But when these folks went out to stake their claim they found that their spots were already taken -- that people were squattingM-d on theirM-d domains. Fights, predictably, broke out. So how do we resolve these competing claims to the same patch of ground? Are these (trademark-based) deedsM-d valid? Which ones? In what circumstances?

Another Story -- Napster

Now, suppose that you find yourself desperate to hear, say, Bob Dylan's original acoustic version of Moonshiner.M-d You don't happen to own a copy of that song yourself, so you log into the Napster database. This allows you to reach the other nine million members of the Napster communityM-d-- the other folks who have downloaded and run the Napster software -- and ask, does anyone have this song on his hard disk? And is that person currently logged on to the Internet?

Let's assume the answer to both questions is yes -- that the database says, Yep, Ricardo Ibarguen in Sao Paolo has a copy of this recording on his hard drive and he's logged onto the Net right now -- here's his Internet address.M-d In that case, the Napster software lets you contact his computer, make a request for the file and download a copy of that file onto your machine so you can play it.

Pretty amazing. All of a sudden, thanks to a little string of (free) software, the whole world is your hard drive. You agree to share a portion of your hard drive with others, in return for their reciprocal agreement to share a portion of theirs with you. A few years ago, there was lots of talk about the coming celestial jukebox,M-d the instantly downloadable library of songs that would be available at the touch of a button. Who would have thought that it would come, not in the form of some gigantic machine housed in the basement of Time-Warner or Sony Music Corporation, but as a simple string of code written by a 19-year old?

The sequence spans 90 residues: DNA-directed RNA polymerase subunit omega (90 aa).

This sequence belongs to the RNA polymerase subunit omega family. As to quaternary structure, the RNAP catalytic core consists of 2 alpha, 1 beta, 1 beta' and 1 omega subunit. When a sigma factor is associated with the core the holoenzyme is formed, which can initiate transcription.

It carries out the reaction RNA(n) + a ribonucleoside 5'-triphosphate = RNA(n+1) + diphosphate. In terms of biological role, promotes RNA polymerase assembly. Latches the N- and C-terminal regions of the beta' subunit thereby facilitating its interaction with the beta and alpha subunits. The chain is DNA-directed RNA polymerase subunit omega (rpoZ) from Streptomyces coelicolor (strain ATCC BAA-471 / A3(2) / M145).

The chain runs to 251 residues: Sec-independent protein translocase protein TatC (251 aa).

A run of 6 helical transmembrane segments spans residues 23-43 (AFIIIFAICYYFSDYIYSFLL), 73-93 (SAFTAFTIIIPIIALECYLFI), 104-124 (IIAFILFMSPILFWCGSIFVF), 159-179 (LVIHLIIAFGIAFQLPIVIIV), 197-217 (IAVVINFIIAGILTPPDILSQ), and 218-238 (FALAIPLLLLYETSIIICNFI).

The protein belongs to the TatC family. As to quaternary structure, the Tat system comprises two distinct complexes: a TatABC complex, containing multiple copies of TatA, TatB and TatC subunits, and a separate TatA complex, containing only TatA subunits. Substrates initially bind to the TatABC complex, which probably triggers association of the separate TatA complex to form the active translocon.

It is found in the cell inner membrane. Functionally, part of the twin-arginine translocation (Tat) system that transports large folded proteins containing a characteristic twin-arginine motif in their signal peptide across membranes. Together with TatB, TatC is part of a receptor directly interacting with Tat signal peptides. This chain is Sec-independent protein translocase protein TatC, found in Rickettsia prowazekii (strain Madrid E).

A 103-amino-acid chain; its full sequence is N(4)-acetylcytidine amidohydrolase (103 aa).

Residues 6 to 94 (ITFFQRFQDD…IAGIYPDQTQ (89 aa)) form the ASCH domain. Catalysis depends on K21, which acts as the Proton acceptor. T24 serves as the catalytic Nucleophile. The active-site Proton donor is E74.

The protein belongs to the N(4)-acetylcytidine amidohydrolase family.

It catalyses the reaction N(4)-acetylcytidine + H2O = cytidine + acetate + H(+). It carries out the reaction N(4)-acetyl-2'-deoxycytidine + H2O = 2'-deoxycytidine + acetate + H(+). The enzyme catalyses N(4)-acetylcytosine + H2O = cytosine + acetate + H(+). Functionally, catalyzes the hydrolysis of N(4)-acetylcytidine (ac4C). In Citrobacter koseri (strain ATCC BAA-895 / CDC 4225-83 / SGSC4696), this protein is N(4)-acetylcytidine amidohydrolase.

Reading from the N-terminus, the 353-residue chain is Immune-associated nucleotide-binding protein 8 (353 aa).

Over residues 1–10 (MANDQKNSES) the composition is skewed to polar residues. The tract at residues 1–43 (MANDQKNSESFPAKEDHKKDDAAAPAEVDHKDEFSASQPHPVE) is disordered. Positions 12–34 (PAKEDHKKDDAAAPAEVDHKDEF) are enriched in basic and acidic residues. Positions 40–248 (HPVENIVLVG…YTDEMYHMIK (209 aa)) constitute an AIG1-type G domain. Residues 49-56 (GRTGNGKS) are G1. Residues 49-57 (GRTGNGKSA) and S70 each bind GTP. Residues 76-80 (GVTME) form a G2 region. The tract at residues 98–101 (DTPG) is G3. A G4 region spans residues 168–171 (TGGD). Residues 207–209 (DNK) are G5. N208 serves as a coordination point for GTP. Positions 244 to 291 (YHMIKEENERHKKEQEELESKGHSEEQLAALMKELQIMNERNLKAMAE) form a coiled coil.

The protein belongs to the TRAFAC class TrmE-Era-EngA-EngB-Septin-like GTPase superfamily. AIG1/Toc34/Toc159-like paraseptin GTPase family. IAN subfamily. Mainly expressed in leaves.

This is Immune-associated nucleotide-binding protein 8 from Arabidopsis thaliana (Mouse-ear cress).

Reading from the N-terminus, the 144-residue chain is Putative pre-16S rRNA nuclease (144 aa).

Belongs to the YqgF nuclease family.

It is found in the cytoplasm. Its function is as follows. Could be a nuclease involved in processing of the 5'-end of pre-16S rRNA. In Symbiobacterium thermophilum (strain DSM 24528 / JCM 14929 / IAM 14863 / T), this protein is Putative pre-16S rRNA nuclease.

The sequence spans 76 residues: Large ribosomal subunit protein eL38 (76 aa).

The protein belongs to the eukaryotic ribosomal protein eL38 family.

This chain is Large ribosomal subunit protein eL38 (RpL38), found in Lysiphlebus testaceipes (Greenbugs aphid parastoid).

And if you're not terribly interested in music, and none of this floats your boat, consider, perhaps, a poetry Napster? Or a real estate listing Napster? Or a Napster for articles about law and cyberspace? Lawyer cartoons? Viola jokes? How about a Napster for information about the genetic sequences making up the human genome? (The latter is already in the planning stages, it turns out. See Declan Butler, Music software to come to genome aid,M-d Nature, vol. 404, p. 694 (April 13 2000).)

So people on our newly-discovered little island, in addition to fighting over real estate, have this truly extraordinary sharing and copying device, a new way to move information around from one person to another. But it turns out that some people are smugglingM-d things in across the border from real-space onto our island. They're taking property created here and bringing it there. And that makes some people -- Metallica, many of the large music studios, and the Recording Industry Association of America, who have filed suit and begun a massive lobbying campaign to stamp out Napster -- pretty unhappy. Those groups believe that copyright law protects them -- or, at least, that it should protect them -- from actions of this kind.

This is in a sense the obverse of the cybersquatting dilemma. Cybersquatting involves newly discovered property there that people are crossing the border to claim. The Napster problemM-d involves existing property here that people are bringing with them as they come across the border.

Does copyright law prohibit this? Should it? And who decides whether it does, or should? How should we think about that?

Read Part II of Professor Post's article.

David Post is Associate Professor of Law at Temple University Law School, where he teaches intellectual property law and the law of cyberspace, and a Senior Fellow at the Tech Center at George Mason University Law School.